May is Melanoma/Skin Cancer Detection and Prevention Month: the perfect opportunity to learn more about the disease – and what the Weizmann Institute of Science is doing to help.

Did you know that skin cancer is the most common cancer in America? And that it’s been on the rise for more than 30 years? Melanoma is one form of skin cancer, and while it’s not the most common type, it is the deadliest. The American Cancer Society currently estimates that more than 135,000 new cases of melanoma are diagnosed each year in the U.S. alone. It’s predicted that, in 2015, about 74,000 of these will be invasive melanomas, with more occurring in men than women.

Prevention – such as wearing a high-SPF sunblock or protective clothing anytime we go outside, even on overcast days – and early screening are the most important tools in our skin-cancer-defeating arsenal. Routinely examine your skin to identify unusual moles, brown spots, or growths. The Skin Cancer Foundation recommends that you look for the “ABCDE” warning signs: asymmetry, border, color, diameter, evolving.

Melanoma can be fatal once it develops, as it is fast-moving and difficult to treat. Fortunately, the Weizmann Institute is shining a light on skin cancers from a number of new angles. Here are just a few:

Melanoma-Eradicating Molecule. Cells send a constant stream of messages (“mail”) to their nuclei for making day-to-day decisions. But this rapid, long-distance communication system is vulnerable to mutations that can lead to unstopped messages – a “spam attack” – that promotes cancer. Prof. Rony Seger and his team recently identified a potential drug molecule that stops cancer cells from getting their mail, interrupting this process. In tests, the molecule was able to eradicate some cancers – including melanoma. Current drug treatments for melanoma typically work for a short while, but then the cancer becomes resistant and returns stronger than ever. Prof. Seger envisions the new molecule being added to the melanoma drug regimen in rotation with other meds, so that resistance cannot develop. Read more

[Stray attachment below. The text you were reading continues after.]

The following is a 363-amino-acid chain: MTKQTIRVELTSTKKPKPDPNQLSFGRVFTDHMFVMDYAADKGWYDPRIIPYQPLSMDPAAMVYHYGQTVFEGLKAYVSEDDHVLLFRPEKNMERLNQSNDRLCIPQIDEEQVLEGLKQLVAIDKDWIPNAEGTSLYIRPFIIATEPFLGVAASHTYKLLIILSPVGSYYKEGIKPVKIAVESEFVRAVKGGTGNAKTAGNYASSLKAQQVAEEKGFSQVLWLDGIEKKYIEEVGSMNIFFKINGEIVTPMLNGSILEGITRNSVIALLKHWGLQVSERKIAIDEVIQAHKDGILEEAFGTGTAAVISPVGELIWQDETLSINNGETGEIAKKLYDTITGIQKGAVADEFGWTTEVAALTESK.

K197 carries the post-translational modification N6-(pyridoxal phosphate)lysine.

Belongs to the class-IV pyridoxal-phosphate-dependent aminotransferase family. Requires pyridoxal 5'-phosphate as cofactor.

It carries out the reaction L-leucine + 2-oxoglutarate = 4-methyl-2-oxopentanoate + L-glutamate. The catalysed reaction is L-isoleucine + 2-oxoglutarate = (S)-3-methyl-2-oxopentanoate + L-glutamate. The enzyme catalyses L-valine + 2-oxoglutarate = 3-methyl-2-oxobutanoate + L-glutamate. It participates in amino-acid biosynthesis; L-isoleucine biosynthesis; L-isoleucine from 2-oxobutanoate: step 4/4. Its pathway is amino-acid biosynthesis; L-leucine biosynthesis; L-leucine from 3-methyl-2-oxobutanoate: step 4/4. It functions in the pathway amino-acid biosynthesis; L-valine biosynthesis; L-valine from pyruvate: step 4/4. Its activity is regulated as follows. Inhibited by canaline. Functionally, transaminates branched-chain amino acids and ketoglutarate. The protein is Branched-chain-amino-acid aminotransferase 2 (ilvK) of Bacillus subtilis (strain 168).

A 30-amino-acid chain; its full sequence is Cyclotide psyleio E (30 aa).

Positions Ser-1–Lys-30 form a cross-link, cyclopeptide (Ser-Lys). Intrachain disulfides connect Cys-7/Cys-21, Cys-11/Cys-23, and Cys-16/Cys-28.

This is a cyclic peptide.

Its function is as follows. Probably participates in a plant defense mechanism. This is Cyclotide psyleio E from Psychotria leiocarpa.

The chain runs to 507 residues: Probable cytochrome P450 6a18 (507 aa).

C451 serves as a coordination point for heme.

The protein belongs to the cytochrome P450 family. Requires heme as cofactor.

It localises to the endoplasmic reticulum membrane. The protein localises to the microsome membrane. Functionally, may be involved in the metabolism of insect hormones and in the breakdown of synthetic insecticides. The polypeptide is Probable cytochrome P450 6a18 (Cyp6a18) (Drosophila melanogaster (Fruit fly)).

Identifying genetic mutations. Prof. Yardena Samuels uses the power of DNA sequencing to identify new groups of genetic mutations involved in melanoma. One of her discoveries, a mutation found in about one-fifth of melanoma cases, inspires particular hope because it is located in a gene already targeted by a drug approved for treating some types of breast cancer. Preliminary clinical trials are underway. Read more

How does melanoma escape toxic treatments? In the lab, drugs can destroy melanoma cells and those of many other cancers, but have limited efficacy in patients. How is cancer able to survive treatment? Dr. Ravid Straussman made a surprising discovery: normal cells living within a tumor may actually help cancer cells grow and survive anti-cancer drugs. This area is largely unexplored; fortunately, Dr. Straussman is studying melanomas to identify the biological basis of this drug resistance. Read more

Another way to fight skin cancer? Support a dedicated Weizmann scientist. Generous donors have helped provide these researchers with the specialized labs, instruments, and technicians they need to conduct their crucial investigations – but there is more work to be done. Please be a partner in advancing the Institute's life-saving cancer research.

Fighting Cancer

Shining a Light on Skin Cancer